After the sculpting we all took a break for some amazing home-made pizzas (thanks to Nonkel Jan!). By the time we were done eating the pieces were dry enough to be painted. There was lots of discussing and contemplating before the perfect colours were chosen.
After a fantastic day we all left and Tante Lief promised she would bake all of our pieces and get them to us as soon as she could. And luckily for us she dropped by our house in Italy this past week-end and the kids got to see their finished creations for the first time.
And they are proud!
One day last week my little guy Nico approached me and asked if we could do some wood work. Always game to crack out my handy jigsaw I jumped at the chance.
We found some old pieces of wood from a previous project and Nico decided he wanted to draw a simple shape on the board to cut out with the saw. He opted for a fish.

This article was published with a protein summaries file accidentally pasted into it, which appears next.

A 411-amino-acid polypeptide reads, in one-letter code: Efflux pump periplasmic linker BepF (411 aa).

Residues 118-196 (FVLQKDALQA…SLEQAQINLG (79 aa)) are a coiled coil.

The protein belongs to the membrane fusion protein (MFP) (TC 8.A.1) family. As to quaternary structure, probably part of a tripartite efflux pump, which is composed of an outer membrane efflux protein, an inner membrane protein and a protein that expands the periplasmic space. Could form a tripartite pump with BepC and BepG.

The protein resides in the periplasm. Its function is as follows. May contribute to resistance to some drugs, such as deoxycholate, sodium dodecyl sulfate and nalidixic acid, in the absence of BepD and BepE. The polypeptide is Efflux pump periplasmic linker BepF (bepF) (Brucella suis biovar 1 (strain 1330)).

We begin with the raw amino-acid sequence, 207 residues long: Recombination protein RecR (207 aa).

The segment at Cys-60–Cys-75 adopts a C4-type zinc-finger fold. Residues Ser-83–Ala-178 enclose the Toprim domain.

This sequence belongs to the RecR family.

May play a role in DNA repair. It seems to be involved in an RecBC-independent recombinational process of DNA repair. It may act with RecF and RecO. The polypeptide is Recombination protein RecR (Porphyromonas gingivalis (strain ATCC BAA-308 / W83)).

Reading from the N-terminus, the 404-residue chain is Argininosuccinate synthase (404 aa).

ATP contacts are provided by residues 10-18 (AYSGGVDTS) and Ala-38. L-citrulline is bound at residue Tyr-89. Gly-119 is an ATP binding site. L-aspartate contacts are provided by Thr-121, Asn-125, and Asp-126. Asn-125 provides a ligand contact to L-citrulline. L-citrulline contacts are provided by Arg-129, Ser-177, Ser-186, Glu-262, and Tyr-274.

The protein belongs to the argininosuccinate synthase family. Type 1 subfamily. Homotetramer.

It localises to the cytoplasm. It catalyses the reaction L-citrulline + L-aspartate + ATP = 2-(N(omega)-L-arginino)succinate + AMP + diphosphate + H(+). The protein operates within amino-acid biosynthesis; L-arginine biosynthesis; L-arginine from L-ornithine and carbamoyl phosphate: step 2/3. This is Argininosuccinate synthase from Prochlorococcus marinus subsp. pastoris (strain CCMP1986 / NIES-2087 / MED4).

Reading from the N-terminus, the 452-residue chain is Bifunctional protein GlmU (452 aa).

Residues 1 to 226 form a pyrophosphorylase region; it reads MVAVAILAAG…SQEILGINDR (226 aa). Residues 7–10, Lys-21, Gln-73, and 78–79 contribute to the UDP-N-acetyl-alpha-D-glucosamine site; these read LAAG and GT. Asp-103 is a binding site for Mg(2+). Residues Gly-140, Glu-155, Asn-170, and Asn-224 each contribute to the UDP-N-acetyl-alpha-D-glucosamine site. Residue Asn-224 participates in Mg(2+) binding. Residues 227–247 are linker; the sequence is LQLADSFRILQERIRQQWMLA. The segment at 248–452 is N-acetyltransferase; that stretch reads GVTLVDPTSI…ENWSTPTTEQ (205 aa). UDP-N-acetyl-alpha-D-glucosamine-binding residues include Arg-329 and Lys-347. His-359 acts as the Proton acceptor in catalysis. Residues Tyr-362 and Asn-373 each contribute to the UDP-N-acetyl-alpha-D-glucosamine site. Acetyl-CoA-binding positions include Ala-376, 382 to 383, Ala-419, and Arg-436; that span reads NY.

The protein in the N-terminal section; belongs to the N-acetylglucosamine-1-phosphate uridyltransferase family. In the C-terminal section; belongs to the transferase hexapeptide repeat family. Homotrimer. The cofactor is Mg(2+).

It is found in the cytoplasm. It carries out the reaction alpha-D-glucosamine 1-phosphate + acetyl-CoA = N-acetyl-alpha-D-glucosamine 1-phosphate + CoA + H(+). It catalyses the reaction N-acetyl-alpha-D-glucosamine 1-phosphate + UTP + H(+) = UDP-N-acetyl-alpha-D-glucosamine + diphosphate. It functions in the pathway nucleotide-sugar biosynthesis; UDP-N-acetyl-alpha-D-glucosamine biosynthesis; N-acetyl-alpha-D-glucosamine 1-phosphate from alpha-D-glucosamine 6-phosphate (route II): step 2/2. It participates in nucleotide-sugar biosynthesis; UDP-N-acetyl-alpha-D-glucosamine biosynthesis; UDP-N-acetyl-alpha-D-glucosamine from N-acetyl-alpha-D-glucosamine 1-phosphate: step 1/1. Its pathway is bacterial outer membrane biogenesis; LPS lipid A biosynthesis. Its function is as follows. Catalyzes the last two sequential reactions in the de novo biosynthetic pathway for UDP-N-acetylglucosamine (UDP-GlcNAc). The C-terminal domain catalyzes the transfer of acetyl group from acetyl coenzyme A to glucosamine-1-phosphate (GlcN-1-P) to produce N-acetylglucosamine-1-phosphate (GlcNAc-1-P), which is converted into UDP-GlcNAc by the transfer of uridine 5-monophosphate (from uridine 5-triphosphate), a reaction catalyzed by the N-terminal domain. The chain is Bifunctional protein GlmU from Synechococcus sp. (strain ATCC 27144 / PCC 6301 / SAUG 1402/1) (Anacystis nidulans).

We put on our protective gloves and goggles and started sawing away. It’s possible we even got a little carried away and sawed right into our outdoor wooden table (oops). Oh and due to some reckless sawing the fish became more of an eye (that fish tail kept getting in the way anyway).
After he had his desired shape (sort of) he decided to paint it. We got out some thick masking tape so that the lines would be well defined and got busy painting the different rings of colour. Due to the 40 degree heat it took less than a minute for each colour to dry so we could continue with the painting without having to wait around too much.
We loved ripping off the masking tape to find beautiful crisp clear lines on our wood. We continued the project off and on over the following days. The sisters decided to get involved as well so we have a beautiful collection of painted wooden pieces at the moment.
I loved watching the thought process that went into the colour combinations and their concentration while painting.
After they had finished painting their lines they sprayed their wooden pieces with special varnish. That way if we leave them hanging outside the paint will be more protected against harsh weather.
Nico’s tail-less fish. Or eye. Or whatever he wants it to be.